It’s usually recommended to give your car a full service every year or every 12,000 miles, whichever happens first. In between times, an interim service ensures your motor remains in the best possible condition.
Although not legally required, regular servicing will keep your vehicle running smoothly and safely, pinpointing potential problems early on and reducing the risk of more serious (and expensive) issues cropping up later.
And while there is some overlap with an MOT in terms of things checked, it doesn’t pay to skimp on either inspection.
What’s included in a car service?
Fixter offers three kinds of services, depending on your mileage, with exact prices dependent on your car’s age, model, make and engine size. All three exceed virtually all manufacturers’ recommended inspections.
Our strategic partnership with AXA™ Insurance, gives us access to an unparalleled network of garages and parts suppliers.
- 71 maintenance checks
- Drain engine oil, refill, replace oil filter and checks for excessive leaks.
- Replace air filter.
- 71 maintenance checks
- Drain engine oil, refill, replace oil filter and checks for excessive leaks
- Replace air filter.
- Replace cabin filter.
- Replace fuel filter (if needed).
- Replacing of brake fluid and coolant.
Interim service (recommended for high-mileage motorists)
- 40 maintenance checks
- Oil change; checks for any excessive leaking
We never carry out or recommend unnecessary work, or do anything you haven’t asked us to.
What happens when we service your car?
Our hassle-free, UK-wide vehicle servicing procedure, with its transparent, upfront pricing, couldn’t be easier. We service all makes and models of cars and vans up to 3,000kg. We can save you time and money – typically more than an hour and a half and a bill that’s 65% cheaper than elsewhere to be precise!
Even better, you won’t even have to drive to the garage yourself, wait for the work to be done or discuss the bill. Collection and drop-off are free and all part of the service, and there’s a year-long warranty on all parts and labour. What’s more our garages have been handpicked.
Porsche AG is a German automobile manufacturer, established over 88 years ago in 1931, and is renowned for producing high-performance sports cars, SUVs and saloon cars.
Porsche is owned by Volkswagen AG and carries a total equity of over €10billion (according to 2015 figures).
How popular is Porsche in the United Kingdom?
Who wouldn’t want a Porsche? Porsche has been setting standards in high-performance sports vehicles for as long as they’ve been in the industry.
There are currently around 146k Porsche vehicles on the roads in the UK, showing a steady rise in numbers over the past 10 years.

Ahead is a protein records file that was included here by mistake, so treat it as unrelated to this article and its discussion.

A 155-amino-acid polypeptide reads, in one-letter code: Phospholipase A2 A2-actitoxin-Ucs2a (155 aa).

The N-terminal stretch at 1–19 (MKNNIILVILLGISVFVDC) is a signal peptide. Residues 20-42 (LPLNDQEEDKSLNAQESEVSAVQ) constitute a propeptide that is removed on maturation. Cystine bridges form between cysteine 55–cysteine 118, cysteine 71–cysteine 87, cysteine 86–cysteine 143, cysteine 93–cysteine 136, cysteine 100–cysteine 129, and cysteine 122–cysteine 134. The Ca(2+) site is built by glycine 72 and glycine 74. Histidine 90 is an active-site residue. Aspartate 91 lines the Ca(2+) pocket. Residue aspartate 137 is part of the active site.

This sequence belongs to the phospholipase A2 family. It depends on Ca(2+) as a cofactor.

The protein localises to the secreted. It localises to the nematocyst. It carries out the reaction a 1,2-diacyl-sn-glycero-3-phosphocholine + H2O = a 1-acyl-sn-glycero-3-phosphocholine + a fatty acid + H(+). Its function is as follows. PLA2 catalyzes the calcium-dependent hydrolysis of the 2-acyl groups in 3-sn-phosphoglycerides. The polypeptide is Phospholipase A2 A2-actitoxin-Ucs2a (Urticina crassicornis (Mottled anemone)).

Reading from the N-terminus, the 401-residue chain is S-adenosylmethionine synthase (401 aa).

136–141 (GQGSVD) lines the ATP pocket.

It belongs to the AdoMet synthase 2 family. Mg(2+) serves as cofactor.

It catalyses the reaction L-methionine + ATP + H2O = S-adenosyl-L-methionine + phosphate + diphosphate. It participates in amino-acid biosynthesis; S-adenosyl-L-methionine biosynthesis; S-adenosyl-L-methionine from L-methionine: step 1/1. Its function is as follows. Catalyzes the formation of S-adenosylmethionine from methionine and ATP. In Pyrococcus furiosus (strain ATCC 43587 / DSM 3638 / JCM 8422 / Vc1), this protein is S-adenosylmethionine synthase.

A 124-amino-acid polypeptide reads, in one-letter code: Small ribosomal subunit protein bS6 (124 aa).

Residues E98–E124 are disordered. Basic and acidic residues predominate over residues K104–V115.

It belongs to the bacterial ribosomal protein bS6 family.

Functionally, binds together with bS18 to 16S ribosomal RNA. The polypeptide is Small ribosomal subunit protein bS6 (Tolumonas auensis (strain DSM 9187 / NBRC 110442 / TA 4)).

Luxury, high-end performance sports cars
With a back catalogue of historic models too numerous to mention, the current range provides typical 2-seat mid-engine sports cars in the Porsche 718 and Porsche 911 models, luxury touring in the Panamera 4-seat full-size saloon and a luxurious level of crossover driving in the Cayenne and Macan SUVs.
Sporting a selection of SUV models
Given the popularity of the SUV in modern driving, it was only a matter of time until the high-end marques got involved in revving up the performance and presentation.
For example, the Cayenne Turbo can accelerate from 0–62mph in 4.1 seconds with a top speed of 177mph. The hybrid electric model is equally as impressive with figures of 5.0 seconds and 157mph. That should take care of the school run in record time.
Porsche electric: the plug-in hybrid range
In 2010, the both Porsche SUV models and the Porsche 918 were released as hybrid electric versions. Currently, only the Cayenne is available as an electric hybrid, but Porsche is building towards the release of their E-performance range: with the new Taycan all-electric sports car being developed through the Mission E Cross Turismo concept study.
Porsche’s reliability and reputation
Porsche ranked 23rd out of 30 car brands in the What Car? Reliability Survey in 2018. High-end sports cars aren’t renowned for their reliability, so for Porsche to achieve a 90.9% efficiency rate could be seen as quite an accomplishment.
Recent Porsche recalls and reliability issues
Various recalls have been made on Porsche models throughout their motoring history. The following are a list of the most recent in the UK and Europe.
10/05/2019 – Porsche Cayenne (2018)
The shock-absorber forks fitted on the front axle may be defective and could break
22/02/2019 – Porsche Cayenne and Porsche Macan (2017–2018)
The retaining straps on the vehicle’s ski bag may be defective
03/02/2019 – Porsche Cayenne, Porsche Macan, Porsche 911 Carrera and Porsche Panamera (2014–2015)
It is possible that the vehicles do not meet the series standards applicable at the time of delivery
28/09/2018 – Porsche 918 Spyder (2013–2015)
The bolts used to mount the longitudinal and transverse suspension arms may corrode over time
28/09/2018 – Porsche Cayenne (2016–2018)
The seatbelt buckles on the central rear seat are defective
28/09/2018 – Porsche Panamera (2015–2018)
Restricted durability of the coupling rods may affect the functioning of the rear anti-roll stabiliser
25/04/2017 – Porsche 911 and Porsche Boxster (2017)
The windscreen might not be correctly bonded to the bodywork
21/04/2017 – Porsche (11 (2016–2017)
There is a possibility that the passenger airbags were manufactured with faulty components
All recall information sourced from gov.co.uk data.